In 2005, I founded a photography program for young people on the Cheyenne River Reservation in South Dakota, USA. In this ongoing program, my students and I are all subjects of each other"™s work. Our favorite locations are the fields and abandoned buildings on the fringes of town, forgotten places thick with the past that lend themselves to imaginary games and textured photographs. Children have a unique ability to experience love, joy, and pain simultaneously, without compartmentalizing their experiences. I aim to convey this complexity. My images explore play as a vehicle through which youth reveal and negotiate the forces in their lives. Empowered by the safety of their small town, children explore freely and develop a community of young people that operates largely without adult intervention. I have chosen to focus on children"™s relationships with their environment and with each other, because it is an essential part of life on the reservation that is often overlooked by both residents and outsiders.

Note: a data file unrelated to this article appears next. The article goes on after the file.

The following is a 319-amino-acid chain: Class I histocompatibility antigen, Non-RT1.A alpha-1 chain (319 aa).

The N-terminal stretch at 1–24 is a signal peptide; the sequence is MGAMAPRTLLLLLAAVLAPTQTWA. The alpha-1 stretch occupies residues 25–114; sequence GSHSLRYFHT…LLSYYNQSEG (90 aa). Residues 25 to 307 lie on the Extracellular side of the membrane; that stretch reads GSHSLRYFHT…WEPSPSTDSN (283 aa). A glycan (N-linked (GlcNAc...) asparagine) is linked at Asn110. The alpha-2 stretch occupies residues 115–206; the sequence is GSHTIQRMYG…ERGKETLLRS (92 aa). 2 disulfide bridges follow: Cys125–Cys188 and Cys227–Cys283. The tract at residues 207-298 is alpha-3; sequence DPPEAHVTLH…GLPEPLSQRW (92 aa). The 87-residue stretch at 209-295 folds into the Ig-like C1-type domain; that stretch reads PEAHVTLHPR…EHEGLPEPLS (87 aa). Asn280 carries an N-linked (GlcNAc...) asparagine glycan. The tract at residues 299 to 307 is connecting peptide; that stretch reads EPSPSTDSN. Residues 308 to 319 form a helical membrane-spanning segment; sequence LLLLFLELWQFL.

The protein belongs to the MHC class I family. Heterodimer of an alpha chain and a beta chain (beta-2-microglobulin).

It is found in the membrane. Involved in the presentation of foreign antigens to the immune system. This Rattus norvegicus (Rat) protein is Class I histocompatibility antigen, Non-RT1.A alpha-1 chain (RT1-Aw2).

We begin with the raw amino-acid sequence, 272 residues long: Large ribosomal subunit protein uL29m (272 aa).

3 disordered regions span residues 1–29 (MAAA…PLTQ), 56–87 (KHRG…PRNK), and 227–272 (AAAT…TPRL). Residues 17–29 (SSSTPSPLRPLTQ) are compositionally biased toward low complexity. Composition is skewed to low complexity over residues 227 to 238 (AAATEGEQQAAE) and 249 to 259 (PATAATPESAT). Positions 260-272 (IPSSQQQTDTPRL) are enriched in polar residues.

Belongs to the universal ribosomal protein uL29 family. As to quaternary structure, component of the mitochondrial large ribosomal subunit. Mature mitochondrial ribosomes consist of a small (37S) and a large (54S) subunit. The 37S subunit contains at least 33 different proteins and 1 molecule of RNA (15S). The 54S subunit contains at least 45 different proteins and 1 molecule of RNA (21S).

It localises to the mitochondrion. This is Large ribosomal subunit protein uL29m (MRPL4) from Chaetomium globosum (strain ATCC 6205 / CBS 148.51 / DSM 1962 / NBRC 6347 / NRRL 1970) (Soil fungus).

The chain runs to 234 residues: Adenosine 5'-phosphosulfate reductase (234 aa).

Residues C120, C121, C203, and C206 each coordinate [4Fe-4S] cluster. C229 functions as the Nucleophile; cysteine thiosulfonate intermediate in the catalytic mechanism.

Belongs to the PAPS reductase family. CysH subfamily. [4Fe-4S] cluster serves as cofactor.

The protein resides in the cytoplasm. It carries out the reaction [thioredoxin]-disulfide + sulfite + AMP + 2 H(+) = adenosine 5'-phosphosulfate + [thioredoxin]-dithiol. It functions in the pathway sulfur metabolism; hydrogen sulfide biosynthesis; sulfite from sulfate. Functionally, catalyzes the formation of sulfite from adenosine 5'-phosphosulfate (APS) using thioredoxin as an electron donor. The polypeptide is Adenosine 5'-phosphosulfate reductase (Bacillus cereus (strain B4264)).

When I became a mother, my relationship to this project and place shifted. I see the other children"™s struggles and triumphs reflected in my daughter. The kids that I photographed over the course of 12 years are now adults and old friends. Our children play together, and my daughter now appears in our images. I photograph my daughter as an insider, as her mother, in a context where, despite close friendships, we are still outsiders.